Analysis of SHP1 oxidation after stimulation with H2O2

Analysis of SHP1 oxidation was performed as described (Choi and Love, 2018). Briefly, thymocytes were stimulated with 5 mM H2O2 for 5 min at room temperature. Cells were then washed with degassed 1 × PBS and lysed in degassed standard lysis buffer including 10 mM iodoacetamide and 10 mM N-Ethylmaleimide. Immunoblot analysis of SHP1 oxidation was performed with antibody to oxidized protein tyrosine phosphatase active site.

Statistics

For the detection of oxidized SHP1, FTOC, and cell (thymocyte and lymphocyte) counts, significance was calculated by t test, two-tailed, type 2 (unpaired equal variance).

The data underlying Figs. 1, 2, 3, 4, and 5 are available in the published article and its online supplemental material.

Online supplemental material

Fig. S1 shows quantitation of pZAP-70 and pLAT in three replicate experiments by densitometry. Fig. S2 shows expression of Ptpn6 and Themis transgenes; effect of Themis transgene on pSHP1 levels in Grb2-deficient thymocytes; and phenotype of CD2-iCre;Grb2f/f;Ptpn6f/+ mice. Fig. S3 shows the effect of tyrosine phosphatase inhibitors (pervanadate, TPI-1) or BSO on thymocyte development in FTOCs.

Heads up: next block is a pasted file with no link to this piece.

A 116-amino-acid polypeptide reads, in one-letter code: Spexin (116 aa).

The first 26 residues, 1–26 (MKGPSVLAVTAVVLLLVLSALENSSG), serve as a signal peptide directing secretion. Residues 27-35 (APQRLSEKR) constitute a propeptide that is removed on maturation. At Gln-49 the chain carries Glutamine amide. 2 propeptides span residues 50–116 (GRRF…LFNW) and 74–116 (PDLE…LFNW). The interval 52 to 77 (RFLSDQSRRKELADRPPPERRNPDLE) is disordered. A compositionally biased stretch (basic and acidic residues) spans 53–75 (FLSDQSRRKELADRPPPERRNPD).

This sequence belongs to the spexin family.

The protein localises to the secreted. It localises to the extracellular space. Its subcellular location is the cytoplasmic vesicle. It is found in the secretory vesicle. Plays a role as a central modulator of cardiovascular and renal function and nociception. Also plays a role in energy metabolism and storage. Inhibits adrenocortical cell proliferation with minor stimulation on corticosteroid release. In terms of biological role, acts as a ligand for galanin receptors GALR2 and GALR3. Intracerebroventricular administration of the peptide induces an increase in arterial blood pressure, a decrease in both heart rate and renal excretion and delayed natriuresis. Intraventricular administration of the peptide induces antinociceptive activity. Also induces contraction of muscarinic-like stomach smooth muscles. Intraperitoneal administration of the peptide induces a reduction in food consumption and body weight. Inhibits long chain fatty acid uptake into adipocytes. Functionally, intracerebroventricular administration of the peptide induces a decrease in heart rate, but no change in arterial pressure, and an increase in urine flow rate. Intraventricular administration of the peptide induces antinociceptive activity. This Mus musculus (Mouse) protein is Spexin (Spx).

This paper is dedicated to the memory of Tibor Glant, MD, PhD, Department of Orthopedic Surgery, Rush University Medical Center.

This work was supported by intramural National Institutes of Health funding (P. Love): Project number: 1 ZIAHD001803-28.

Author Contributions: S. Choi, T. Hatzihristidis, G. Gaud, A. Dutta, J. Lee, A. Arya, L.M. Clubb, and D.B. Stamos performed experiments, A. Markovics and K. Mikecz generated Ptpng-Tg mice, S.Choi and P. Love designed experiments, and P. Love wrote the paper.

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Author notes

Disclosures: The authors declare no competing interests exist.

A. Arya’s current affiliation is Shock, Trauma & Anesthesiology Research Center, University of Maryland School of Medicine, Baltimore, MD, USA.